* [[#stretch-304xx|Version 304.135 (legacy GPUs)]] ([[http://us.download.nvidia.com/XFree86/Linux-x86_64/304.135/README/supportedchips.html|supported devices]])
  * For !GeForce 6xxx and 7xxx GPUs.

Multiple precompiled driver versions are available for [[DebianJessie|Debian 8 "Jessie"]]:

 * [[#jessie-375|Version 375.66]] ([[http://us.download.nvidia.com/XFree86/Linux-x86_64/375.66/README/supportedchips.html|supported devices]])
  * For Kepler/Maxwell/newer GPUs.
  * Note that 375.66 is currently only available in jessie-backports.
 * [[#jessie|Version 340.102]] ([[http://us.download.nvidia.com/XFree86/Linux-x86_64/340.102/README/supportedchips.html|supported devices]])
  * For !GeForce 8xxx through 7xx GPUs.
 * [[#jessie-304xx|Version 304.135 (legacy GPUs)]] ([[http://us.download.nvidia.com/XFree86/Linux-x86_64/304.135/README/supportedchips.html|supported devices]])
  * For !GeForce 6xxx and 7xxx GPUs.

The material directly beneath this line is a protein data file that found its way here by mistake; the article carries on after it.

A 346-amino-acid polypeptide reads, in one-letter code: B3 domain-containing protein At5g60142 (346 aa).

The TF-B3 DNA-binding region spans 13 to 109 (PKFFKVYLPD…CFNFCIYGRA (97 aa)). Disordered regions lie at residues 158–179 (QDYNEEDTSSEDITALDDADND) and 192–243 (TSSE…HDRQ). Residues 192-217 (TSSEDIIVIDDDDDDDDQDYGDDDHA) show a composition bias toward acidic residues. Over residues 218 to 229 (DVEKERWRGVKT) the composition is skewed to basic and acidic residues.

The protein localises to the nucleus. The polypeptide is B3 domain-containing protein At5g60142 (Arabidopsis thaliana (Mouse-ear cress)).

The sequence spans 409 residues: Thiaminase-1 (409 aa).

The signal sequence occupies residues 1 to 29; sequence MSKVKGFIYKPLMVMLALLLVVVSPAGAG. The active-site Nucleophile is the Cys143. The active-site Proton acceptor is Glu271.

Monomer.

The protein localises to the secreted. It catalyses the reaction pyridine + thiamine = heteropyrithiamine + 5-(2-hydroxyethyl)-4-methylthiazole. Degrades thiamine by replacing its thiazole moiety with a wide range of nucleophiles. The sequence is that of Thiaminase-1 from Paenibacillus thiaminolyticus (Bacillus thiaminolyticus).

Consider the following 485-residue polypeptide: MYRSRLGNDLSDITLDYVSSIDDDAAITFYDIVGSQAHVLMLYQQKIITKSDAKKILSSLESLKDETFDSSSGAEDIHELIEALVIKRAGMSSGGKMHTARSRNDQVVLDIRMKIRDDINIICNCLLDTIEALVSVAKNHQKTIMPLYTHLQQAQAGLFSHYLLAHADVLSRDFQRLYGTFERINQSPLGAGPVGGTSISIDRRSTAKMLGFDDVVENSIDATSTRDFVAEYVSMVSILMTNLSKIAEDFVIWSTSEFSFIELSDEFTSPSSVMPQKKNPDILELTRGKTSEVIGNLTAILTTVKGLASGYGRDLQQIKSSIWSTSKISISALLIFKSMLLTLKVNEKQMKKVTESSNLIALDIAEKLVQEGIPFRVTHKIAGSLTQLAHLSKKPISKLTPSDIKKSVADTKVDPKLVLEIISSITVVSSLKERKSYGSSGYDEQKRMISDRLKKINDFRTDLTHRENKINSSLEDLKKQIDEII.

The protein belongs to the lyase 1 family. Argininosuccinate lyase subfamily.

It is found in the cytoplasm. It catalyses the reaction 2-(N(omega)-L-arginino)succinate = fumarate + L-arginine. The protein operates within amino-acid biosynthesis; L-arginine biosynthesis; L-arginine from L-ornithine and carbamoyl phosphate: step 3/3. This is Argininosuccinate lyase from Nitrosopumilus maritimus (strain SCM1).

Four driver versions are available for [[DebianWheezy|Debian 7 "Wheezy"]]:

 * [[#wheezy-backports|Version 340.65]] ([[http://us.download.nvidia.com/XFree86/Linux-x86_64/340.65/README/supportedchips.html|supported devices]])
  * For !GeForce 8xxx and higher GPUs.
 * [[#wheezy|Version 304.125]] ([[http://us.download.nvidia.com/XFree86/Linux-x86/304.125/README/supportedchips.html|supported devices]])
  * For !GeForce 6xxx and higher GPUs.
 * [[#wheezy-173xx|Version 173.14.35 (legacy GPUs)]] ([[http://www.nvidia.com/object/IO_32667.html|supported devices]])
  * For !GeForce 5xxx / !GeForce FX GPUs.